Online Scams You
Need To Know About

Keeping tabs on your online listings, SEO, Google Rankings all while dealing with all the ins-and-outs of having a website is seriously hard work.

The truth about having a healthy online presence for your business these days is that it can come with a healthy dose of attention from scammers. It’s now commonplace for a business that is on top of its online profiles to experience some sort of attempted scam.

Here are some common scam attempts with seen recently


 

“Hello, It’s Google…”

Let me state this up front – the likelihood that an actual human being from Google would ever call you about anything is statistically zero.

Google, as much as you’d like to think differently, doesn’t really care about you and they certainly don’t care enough to employ humans to sit around making unsolicited phone calls.

Overall, Google is a collector of information, but rarely ever an initiator of getting that information from offices. They’ll let you post as much inaccurate information on your profiles as you want no matter the consequences. As far as they’re concerned, what you say and post about your business online is your problem, not theirs.

Here are common scams we’ve seen from people claiming to be Google:

  • Calls regarding updates to your business or map listings.
  • Calls regarding improvements or corrections to your Google rankings.
  • Calls regarding someone hacking your Gmail account(s).
  • Calls about inaccurate data on any of your Google My Business pages.

 

Bottom Line:

A human from Google will likely never call you. Importantly, this includes robocalls that transfer to an actual person. The only time Google is ever going to call you is to confirm something you’ve initiated with them, such as a business address for your Google Maps listing. Even then, it’s going to be a robocall and not an actual human.  Even at ClearPG, we rarely need to talk to a human at Google on the phone about support-related issues.

 


Domains Registration Scams

Every year, our office responds to dozens of emails about letters telling our clients that their domains are expiring.

So here’s how it works: You get an official looking letter in the mail from a company that says something about your domain needing to be re-registered. Usually, it’s on a blue letterhead with some clip art they stole out of Microsoft Word in 1997. Take a look at the letter below. You can see the language is very convincing.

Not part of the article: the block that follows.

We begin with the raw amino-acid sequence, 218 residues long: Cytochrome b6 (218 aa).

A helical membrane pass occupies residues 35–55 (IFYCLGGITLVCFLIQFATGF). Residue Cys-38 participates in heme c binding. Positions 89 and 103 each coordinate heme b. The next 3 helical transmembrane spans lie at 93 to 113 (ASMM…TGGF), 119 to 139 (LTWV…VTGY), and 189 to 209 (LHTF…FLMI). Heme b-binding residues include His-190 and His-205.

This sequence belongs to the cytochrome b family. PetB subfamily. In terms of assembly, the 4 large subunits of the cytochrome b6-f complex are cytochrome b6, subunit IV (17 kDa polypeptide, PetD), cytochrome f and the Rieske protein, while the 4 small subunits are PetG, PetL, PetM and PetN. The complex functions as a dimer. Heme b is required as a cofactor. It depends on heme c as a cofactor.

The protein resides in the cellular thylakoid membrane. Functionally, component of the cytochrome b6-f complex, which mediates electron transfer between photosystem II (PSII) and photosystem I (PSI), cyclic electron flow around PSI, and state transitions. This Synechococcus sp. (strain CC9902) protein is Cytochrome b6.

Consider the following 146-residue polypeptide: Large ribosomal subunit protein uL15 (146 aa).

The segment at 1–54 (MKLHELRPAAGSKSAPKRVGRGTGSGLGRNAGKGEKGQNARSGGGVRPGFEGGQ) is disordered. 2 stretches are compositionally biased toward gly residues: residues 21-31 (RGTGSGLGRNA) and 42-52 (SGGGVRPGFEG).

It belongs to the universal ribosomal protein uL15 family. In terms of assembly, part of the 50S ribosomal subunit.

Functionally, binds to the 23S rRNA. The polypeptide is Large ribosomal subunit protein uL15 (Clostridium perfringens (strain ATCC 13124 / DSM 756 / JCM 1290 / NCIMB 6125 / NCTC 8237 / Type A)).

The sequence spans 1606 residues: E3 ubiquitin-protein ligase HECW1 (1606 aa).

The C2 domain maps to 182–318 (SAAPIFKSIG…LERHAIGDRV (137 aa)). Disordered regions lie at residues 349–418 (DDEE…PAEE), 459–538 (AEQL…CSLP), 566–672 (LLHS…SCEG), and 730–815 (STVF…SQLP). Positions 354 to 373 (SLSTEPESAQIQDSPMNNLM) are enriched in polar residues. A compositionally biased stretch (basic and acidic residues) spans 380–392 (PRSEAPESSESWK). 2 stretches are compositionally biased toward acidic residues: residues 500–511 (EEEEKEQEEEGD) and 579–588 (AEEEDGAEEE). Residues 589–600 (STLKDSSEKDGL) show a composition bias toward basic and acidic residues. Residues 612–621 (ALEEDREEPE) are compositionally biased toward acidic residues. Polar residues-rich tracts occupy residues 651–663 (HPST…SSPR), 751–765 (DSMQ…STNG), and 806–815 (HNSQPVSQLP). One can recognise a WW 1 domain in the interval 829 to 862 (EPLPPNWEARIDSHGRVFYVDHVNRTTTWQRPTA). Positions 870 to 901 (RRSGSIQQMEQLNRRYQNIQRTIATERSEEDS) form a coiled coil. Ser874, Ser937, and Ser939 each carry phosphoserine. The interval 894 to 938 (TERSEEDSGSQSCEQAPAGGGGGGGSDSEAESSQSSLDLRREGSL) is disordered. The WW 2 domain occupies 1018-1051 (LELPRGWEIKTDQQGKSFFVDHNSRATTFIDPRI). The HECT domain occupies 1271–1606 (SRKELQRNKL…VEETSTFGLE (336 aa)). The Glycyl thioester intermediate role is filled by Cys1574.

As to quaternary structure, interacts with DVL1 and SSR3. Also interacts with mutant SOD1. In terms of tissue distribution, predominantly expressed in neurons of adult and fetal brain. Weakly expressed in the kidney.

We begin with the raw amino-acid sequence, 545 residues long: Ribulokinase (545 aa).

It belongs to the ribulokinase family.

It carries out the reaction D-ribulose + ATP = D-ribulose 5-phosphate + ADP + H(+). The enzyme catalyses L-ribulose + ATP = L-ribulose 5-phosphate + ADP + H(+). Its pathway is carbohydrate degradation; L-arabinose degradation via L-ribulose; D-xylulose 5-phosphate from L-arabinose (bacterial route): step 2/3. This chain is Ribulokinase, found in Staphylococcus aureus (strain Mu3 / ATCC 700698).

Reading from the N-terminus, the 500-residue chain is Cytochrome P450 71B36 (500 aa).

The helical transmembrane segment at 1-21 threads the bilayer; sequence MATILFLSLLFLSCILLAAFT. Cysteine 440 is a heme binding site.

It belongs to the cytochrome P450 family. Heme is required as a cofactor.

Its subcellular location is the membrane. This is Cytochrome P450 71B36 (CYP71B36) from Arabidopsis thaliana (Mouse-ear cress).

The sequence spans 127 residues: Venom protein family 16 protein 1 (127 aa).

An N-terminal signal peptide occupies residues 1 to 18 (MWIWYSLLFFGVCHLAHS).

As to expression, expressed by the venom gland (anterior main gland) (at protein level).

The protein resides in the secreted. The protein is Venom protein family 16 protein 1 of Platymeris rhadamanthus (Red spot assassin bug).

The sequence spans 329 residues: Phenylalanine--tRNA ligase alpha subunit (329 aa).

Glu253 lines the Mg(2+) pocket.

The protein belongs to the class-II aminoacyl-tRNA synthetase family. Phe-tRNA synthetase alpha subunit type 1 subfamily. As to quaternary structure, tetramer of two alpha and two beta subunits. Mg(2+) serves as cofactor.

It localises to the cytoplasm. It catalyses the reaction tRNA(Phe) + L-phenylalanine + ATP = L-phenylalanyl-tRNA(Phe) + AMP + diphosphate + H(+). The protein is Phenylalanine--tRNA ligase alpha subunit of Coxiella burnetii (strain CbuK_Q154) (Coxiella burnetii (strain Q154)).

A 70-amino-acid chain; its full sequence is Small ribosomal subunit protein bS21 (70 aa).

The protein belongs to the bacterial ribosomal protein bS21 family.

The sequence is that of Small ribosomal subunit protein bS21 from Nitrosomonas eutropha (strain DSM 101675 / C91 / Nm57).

But here’s the catch. The letter looks exactly like a bill for a service you’ve paid in the past!

domain-thing-2018-232x300 Common Online Scams 2018  - Clear Partnering Group - Orthodontic and Dental MarketingSo what is this? Well, technically it’s not a scam as much is it is a company who tries to use scary, confusing language to sell you a service that lists your website on a few online directories. The crummy part of this is that they always make it sound like your domain name is actually expiring! As we’ve covered before, local citations are a real thing and have relevance to you and your business, but this letter is not that, exactly. This is a predatory company who is banking on the reality that so many businesses don’t really know or remember when or how they are paying for their web hosting and domain names.

Here’s what usually happens.

The office manager gets a letter or an email that looks somewhat official telling them their subscription is due. It says something about re-registering your domain with their “Domain Services” and that your service will expire on a certain date if you don’t pay the attached invoice. The office manager, not wanting to bother their boss, assumes its official and sends in a check so that they keep their domain for another year.

The success rate of this con is so high that these companies are making millions of dollars every year just stuffing envelopes with letters.

Bottom Line: